Shattered Reality by Kimberly Cheryl is an ARC I received as part of the author’s blogworld book tour. It’s the story – testimony, really – of the experience one family underwent when it was discovered that their 14-year-old daughter had been abused by a much-loved, much-trusted, uncle. The narrative is essentially an account of a mother’s emotional odyssey through guilt and denial, accompanied by the even more chilling journey through the US justice system. The written account only takes up two-thirds of the book, however, as the rest is given over to a wealth of extremely useful information. Explanations of post-traumatic stress disorder, indications of sexual abuse in children, helplines, support agencies, all kinds of information on what to do if the worst should turn out to have already happened. This is exactly the kind of book you want to hand if you, or someone you know, has suffered abuse, and I can imagine many people being extremely moved by the fearless honesty of the author. Really, I have to salute her for accomplishing an act of such maternal bravery. Like many mothers, Kimberly Cheryl found it terribly hard to accept that the abuse had happened, and found herself drowning in her own extreme emotions of guilt and shame. Her extended family was close and loving, and uncovering her uncle’s actions resulted in four other family members stepping forward to admit to similar experiences. Yet it seems that the bulk of her family refused to countenance the claims and an irrevocable rift has occurred. When a chain of events like this is set in motion, it’s all too easy for the adult woman in such a situation to take the responsibility entirely on her shoulders and to be lost to the emotions and the grieving it provokes. Cheryl is graphic and intense in her descriptions of her own emotions, but tends to keep her daughter out of the account for most of its early stages, with the result that their pain is completely intermingled and indistinguishable: they hurt as a unit. This may well be perfectly natural, but what Cheryl comes to understand the hard way, is that it doesn’t help her daughter one little bit. She needs to be strong and separate if she is going to offer her daughter the support she needs, and this means acquiring some perspective on what has happened and how she feels. Finding a really good family counselor has an extremely positive effect, and the family brace themselves for entering the law in the hope of achieving closure.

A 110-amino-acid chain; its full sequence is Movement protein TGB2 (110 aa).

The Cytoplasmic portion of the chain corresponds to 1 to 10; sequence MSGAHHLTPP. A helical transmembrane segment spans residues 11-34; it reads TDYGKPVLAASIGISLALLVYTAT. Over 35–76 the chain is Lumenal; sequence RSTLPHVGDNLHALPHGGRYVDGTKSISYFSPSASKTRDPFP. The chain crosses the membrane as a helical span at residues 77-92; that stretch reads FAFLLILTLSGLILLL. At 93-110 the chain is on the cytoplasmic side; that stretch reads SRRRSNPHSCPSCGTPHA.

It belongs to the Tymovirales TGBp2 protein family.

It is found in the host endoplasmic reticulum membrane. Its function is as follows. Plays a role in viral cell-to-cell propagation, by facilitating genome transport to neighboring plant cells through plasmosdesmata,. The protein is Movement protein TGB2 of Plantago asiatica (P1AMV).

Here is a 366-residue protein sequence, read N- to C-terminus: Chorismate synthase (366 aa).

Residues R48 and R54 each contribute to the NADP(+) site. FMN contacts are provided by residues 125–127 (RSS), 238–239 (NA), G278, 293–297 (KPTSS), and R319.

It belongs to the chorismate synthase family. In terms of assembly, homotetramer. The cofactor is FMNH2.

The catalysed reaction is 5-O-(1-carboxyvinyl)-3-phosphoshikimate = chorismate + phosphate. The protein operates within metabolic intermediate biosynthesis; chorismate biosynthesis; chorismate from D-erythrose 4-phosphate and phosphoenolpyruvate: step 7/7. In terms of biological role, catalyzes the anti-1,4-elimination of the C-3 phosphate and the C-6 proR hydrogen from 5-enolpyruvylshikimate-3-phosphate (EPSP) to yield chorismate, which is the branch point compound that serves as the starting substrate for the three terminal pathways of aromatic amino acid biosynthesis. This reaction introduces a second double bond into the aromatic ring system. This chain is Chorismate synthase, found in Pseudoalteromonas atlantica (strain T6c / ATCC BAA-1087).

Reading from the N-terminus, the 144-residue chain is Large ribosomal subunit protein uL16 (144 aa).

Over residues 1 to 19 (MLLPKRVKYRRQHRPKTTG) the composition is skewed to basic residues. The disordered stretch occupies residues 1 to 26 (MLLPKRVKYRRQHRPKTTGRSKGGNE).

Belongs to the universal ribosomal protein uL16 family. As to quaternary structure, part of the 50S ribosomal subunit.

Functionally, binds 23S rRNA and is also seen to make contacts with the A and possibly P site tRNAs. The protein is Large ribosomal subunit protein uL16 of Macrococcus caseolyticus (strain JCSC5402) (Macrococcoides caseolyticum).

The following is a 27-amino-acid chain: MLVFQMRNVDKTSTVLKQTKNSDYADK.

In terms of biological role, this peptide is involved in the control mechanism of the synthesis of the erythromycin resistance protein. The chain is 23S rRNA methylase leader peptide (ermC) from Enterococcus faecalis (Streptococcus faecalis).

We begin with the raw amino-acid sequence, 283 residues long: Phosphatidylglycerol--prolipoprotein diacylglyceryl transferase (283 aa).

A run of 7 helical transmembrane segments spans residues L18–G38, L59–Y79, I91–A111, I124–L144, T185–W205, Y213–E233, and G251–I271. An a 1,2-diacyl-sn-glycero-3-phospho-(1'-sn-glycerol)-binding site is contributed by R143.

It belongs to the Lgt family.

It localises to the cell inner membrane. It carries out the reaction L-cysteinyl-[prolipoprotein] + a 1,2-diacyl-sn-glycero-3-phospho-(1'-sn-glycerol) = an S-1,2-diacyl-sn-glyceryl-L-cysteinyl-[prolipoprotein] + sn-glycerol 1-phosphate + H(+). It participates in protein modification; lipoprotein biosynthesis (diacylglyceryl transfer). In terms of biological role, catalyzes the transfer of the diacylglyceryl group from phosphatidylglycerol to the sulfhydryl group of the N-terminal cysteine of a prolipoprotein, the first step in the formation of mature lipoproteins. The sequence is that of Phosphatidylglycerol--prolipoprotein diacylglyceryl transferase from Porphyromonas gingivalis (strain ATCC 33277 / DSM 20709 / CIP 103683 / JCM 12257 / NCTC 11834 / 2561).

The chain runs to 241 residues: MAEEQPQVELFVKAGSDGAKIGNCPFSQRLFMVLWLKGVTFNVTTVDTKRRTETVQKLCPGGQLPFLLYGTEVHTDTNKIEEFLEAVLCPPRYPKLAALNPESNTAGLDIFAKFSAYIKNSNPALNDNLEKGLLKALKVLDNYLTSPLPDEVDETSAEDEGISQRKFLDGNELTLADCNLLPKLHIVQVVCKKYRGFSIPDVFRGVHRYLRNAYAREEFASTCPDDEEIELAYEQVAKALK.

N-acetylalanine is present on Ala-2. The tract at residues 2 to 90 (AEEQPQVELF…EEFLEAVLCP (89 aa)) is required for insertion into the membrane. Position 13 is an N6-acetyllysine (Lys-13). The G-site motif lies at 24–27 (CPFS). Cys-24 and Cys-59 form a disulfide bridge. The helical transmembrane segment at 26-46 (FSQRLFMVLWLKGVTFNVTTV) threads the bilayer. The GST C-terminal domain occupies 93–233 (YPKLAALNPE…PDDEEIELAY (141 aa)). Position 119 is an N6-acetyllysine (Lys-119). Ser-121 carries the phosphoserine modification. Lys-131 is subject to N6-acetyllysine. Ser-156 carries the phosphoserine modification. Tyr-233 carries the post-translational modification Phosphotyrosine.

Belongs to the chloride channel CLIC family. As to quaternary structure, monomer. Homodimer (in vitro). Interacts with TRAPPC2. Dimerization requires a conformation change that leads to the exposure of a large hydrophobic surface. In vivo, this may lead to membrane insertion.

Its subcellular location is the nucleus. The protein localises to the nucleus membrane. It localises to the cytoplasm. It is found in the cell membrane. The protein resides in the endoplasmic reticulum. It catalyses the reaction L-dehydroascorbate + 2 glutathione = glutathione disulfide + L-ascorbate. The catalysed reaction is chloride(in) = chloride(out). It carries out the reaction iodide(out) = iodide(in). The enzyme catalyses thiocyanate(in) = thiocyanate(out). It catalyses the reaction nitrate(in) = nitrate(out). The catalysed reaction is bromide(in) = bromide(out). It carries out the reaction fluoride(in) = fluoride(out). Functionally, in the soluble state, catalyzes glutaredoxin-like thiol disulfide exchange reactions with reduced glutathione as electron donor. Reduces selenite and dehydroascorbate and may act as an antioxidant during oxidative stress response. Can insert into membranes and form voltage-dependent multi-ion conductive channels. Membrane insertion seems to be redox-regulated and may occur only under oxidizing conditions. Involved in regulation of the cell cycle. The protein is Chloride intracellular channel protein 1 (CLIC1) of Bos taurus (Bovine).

In many ways the representation of the justice system is one of the most striking features of the account, because it seems that right from the start there is precious little justice to be had for the victims of child sexual abuse. Only one in sixteen child molesters is ever convicted, 85% of abuse is carried out by adults known to the children, and some figures estimate over 80% goes unreported. Prosecuting attorneys do not want to take the cases on because they are considered ‘frivolous’, which is to say one person’s word against another. Also, when the children and adults involved are related, the belief is that the victims will make poor witnesses. Despite having four family members testify to abuse, Kimberly Cheryl writes that their case is dismissed, and it was only taken on with extreme reluctance by the authorities, after an initial refusal (conveyed in a phone call nine months after the charges were made) to hear the case was followed up by a television appeal. This strikes me as appalling. I don’t know how many people have ever had a conversation with a child under the age of 12, but it doesn’t follow on the lines of adult conversation. Children don’t give information, because they are too young to recognize it as such. I cannot imagine how any child could speak out after an act of abuse and not be given credibility, as they have no imagination to create such scenarios (even images on the television tell them nothing about how they might feel or what might have occurred). This is pretty much still the case for teenagers between 12 and 16. Well, anyway, I was horrified by Cheryl’s account of their encounter with so-called justice, and it left me with the feeling that things are just horribly, badly wrong in this side of the law.